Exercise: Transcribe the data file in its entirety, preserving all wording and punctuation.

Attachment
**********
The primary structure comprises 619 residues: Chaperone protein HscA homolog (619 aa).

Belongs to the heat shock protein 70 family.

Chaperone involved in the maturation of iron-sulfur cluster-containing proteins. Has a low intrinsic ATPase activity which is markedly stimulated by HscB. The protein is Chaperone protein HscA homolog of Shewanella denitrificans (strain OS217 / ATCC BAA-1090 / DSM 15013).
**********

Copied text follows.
The primary structure comprises 619 residues: Chaperone protein HscA homolog (619 aa).

Belongs to the heat shock protein 70 family.

Chaperone involved in the maturation of iron-sulfur cluster-containing proteins. Has a low intrinsic ATPase activity which is markedly stimulated by HscB. The protein is Chaperone protein HscA homolog of Shewanella denitrificans (strain OS217 / ATCC BAA-1090 / DSM 15013).